Like other industries in 2020, the recruitment advertising sector experienced its fair share of upheaval. As we look back on the year that was, now is the time to dive into the data and get a clearer picture of the dominant hiring trends over the past twelve months. Despite the close integration of the Canadian and U.S. economies, the metrics above revealed some surprising differences in hiring in both countries during a year dominated by COVID-19.
Throughout the first quarter in the U.S., job inventory was stable. But once the pandemic started wreaking havoc in Q1, it also disrupted the online recruitment industry. From March to May, inventory dropped by 24%. Despite wrestling with both economic uncertainty and a public health crisis, U.S. jobs inventory rebounded, returning to Q1 (or, pre-pandemic) numbers by Q3. This climb turned into a surge by late Q3, with a record 21% more job seeker interest compared to the first quarter. This increase continued into the fourth quarter.
Job Seeker Interest
Job seeker interest mirrored inventory as the country worked its way through the COVID-19 crisis. After a stable first quarter, job seeker interest plummeted from March to May by 36%, as the country ground to a halt, waiting to see how the pandemic played out. As spring turned to summer, job seeker interest rallied and by early Q3, the number of jobs clicked on the site returned to pre-pandemic levels. In seeming lockstep, job seekers continued clicking on job posts throughout the summer, with a record 30% more job seeker interest as compared to the year’s first quarter. As expected, this level of job seeker interest was maintained as the economy entered the year’s final quarter.
Perhaps not surprisingly, the average price per click on the site went up as job seeker interest and inventory rose. Early Q4 showed a PPC increase from $0.28 to $0.46, compared to the first quarter.
In Canada, despite the economy’s stops and starts, job inventory on the site remained consistent throughout 2020.
Job Seeker Interest
The Job seeker interest metric in Canada was similar to the U.S., but with some notable differences. After stable interest in the year’s first quarter akin to the U.S., the Canadian site saw a steeper decrease - 34% - in job seekers’ clicks from March to April. However, the Canadian metric saw a quicker bounce back in job seeker interest beginning in Q2. This climb culminated in early Q4 with a 78% uptick compared to its lowest Q2 level.
Mirroring job seeker interest, the Canadian site had its highest PPC in early Q4, when it rose from $0.19 to $0.26 in comparison to the first quarter.
The overall picture in 2020 is complex across North America, due to the pandemic and the differing numbers emerging from the U.S. and Canada. Taking a deeper dive into the data from both countries will shed more light on these differences. As COVID-19 loomed so large, a more granular look at titles across both US and CA, specifically Remote/Work from Home, Warehouse, and Customer Service Representative, will present a fuller picture of 2020’s most significant trends across North America.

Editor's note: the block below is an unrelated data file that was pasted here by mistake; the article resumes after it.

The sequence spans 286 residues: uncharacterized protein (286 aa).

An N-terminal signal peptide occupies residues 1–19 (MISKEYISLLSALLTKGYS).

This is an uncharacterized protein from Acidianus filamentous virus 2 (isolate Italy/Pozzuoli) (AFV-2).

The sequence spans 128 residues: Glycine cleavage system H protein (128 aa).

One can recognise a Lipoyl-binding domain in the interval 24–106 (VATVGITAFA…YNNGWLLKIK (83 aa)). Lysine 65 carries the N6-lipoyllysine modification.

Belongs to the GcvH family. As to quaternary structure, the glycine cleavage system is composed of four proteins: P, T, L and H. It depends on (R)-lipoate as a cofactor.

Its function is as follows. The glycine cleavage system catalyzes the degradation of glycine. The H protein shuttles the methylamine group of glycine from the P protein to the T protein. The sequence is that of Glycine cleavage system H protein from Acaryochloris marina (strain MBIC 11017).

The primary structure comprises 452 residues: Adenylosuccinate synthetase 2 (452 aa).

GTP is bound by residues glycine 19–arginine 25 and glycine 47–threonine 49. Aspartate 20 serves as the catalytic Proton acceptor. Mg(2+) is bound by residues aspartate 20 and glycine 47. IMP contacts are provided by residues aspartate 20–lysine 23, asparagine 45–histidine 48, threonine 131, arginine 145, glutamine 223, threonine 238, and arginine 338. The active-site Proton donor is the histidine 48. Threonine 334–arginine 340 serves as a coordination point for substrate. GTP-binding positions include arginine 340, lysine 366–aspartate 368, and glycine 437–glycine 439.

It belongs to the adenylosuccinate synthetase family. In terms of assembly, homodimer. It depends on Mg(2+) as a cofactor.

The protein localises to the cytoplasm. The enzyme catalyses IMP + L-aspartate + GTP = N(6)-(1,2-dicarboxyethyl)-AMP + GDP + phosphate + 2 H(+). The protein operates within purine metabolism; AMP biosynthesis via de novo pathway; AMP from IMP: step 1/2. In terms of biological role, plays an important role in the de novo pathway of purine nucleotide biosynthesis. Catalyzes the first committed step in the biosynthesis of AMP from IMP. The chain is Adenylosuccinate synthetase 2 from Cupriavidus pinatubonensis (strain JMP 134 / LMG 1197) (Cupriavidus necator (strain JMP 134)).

Why these positions? They explain a lot about how the nature of work changed this year. With so many of us sequestered at home, the already popular e-commerce sector exploded, as people quickly pivoted to working from home and ordering for delivery everything they needed. This explains the huge increase, at least in Canada, of employers looking for more remote workers. Warehouse workers were needed to handle the increase in e-commerce, as well as customer service representatives to process the huge influx of business originating almost exclusively online.
Remote/Work From Home
Even before the pandemic crashed into the global economy, remote work or working from home was becoming more common. It certainly wasn’t the dominant way to work in North America, but it was common enough to be considered a feasible alternative to office work for many. However, since COVID-19 appeared, the trend towards working from home accelerated so much so that, near the end of this very unpredictable year, it was considered the norm, more so in Canada than the U.S..
The remote / WFH titles most searched for in the U.S. were “Customer Service Representative - Work from Home”, “Work From Home Customer Service Representative” and “Full Time - CSR - Work From Home”.
In the U.S., it was almost as if COVID-19 didn’t exist, at least in terms of the metrics measured on the site. The jobs inventory, job seeker interest and CPC markers all remained stable throughout 2020.
In Canada, the data was markedly different and the most searched for terms in this category were “Remote” and “Work from Home Customer Service”.
While average CPC remained stable throughout 2020, both inventory and job seeker interest on the Canadian site surged. Inventory peaked in June and July, with 46% more inventory than 2020’s first quarter. By September/October, Canadian job seeker interest in Remote and Work from Home titles increased a whopping 100% compared to the rest of the year.
Explaining the discrepancy in the North American numbers can at least partially be attributed to how Governments in both countries approached the pandemic. “Canada seemed to embrace the ‘Work From Home’ concept as the communication from Federal and Provincial governments were clear and action was decisive,” said Paul Dergousoff, Senior Strategist at Talent.com. He also noted businesses’ revamping their operations to cater to this new reality, saying “...many work spaces quickly adjusted their infrastructure to continue operations. As these restrictions became looser, further adjustments were made with reduced capacity in offices to allow those that wanted/needed to work collaboratively to do so, safely.”
As the pandemic progressed into the spring, the expansion of e-commerce increased with it. Accordingly, as the need for workers increased to satisfy customer demand, businesses were forced to increase warehouse positions. This trend was borne out in both the U.S. and Canada.
For 2020 searches in the U.S., the main job title combinations sought out were “Warehouse Worker”, “Package Handler” and “Warehouse Associate”.